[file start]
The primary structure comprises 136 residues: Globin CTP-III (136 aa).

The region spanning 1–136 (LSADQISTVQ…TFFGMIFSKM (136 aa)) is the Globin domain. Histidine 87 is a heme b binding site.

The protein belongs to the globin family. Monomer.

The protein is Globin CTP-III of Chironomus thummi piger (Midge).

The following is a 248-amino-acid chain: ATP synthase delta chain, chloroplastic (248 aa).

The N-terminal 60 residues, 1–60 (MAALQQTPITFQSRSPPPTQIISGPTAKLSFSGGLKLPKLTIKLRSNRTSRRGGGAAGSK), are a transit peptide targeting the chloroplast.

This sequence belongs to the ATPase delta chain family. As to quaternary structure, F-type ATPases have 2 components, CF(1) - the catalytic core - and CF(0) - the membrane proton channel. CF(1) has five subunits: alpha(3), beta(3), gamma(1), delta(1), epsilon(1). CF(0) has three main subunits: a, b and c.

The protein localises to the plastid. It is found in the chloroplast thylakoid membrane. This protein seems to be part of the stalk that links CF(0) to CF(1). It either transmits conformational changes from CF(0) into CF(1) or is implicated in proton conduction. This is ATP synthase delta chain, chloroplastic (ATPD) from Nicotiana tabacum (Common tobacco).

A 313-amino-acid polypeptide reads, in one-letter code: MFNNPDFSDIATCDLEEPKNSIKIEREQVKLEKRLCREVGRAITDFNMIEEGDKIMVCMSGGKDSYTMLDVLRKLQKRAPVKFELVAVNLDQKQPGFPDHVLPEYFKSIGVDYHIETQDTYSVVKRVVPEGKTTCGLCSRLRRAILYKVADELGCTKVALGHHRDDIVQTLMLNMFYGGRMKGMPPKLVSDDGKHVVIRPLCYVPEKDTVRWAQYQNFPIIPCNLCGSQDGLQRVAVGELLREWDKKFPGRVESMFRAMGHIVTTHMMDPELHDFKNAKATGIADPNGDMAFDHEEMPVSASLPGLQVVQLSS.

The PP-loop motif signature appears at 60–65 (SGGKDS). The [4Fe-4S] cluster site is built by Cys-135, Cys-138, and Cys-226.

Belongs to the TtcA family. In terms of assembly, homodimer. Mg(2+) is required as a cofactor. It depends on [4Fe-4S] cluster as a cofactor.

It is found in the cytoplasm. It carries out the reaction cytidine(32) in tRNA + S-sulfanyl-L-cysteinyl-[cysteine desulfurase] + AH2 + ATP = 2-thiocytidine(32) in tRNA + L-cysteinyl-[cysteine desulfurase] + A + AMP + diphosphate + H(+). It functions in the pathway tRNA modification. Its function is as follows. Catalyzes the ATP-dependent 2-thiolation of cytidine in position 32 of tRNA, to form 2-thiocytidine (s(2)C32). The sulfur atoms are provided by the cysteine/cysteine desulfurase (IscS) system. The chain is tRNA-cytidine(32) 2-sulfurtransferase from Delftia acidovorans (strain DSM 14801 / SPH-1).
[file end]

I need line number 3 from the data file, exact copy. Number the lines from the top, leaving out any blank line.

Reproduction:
The protein belongs to the globin family. Monomer.